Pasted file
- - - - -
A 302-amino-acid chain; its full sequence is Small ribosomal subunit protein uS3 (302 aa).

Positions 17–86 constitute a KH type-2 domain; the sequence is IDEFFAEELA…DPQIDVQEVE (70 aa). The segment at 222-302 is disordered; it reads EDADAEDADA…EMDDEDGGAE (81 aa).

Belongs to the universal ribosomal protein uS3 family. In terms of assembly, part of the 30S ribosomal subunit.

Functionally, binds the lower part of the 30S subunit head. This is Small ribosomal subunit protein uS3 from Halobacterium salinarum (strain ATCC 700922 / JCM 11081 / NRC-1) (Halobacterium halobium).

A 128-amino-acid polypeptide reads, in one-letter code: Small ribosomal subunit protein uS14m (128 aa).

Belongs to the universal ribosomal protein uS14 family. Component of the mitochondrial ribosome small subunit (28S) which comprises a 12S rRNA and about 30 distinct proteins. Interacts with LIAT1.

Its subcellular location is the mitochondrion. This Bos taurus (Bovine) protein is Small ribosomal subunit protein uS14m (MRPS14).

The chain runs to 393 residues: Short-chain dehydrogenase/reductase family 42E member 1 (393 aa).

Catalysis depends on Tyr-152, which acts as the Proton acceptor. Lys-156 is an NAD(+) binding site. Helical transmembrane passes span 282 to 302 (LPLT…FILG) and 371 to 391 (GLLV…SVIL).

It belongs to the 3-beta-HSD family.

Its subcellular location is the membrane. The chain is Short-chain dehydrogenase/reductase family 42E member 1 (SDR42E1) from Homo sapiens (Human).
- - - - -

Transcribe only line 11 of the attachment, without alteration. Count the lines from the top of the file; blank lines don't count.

Its subcellular location is the membrane. The chain is Short-chain dehydrogenase/reductase family 42E member 1 (SDR42E1) from Homo sapiens (Human).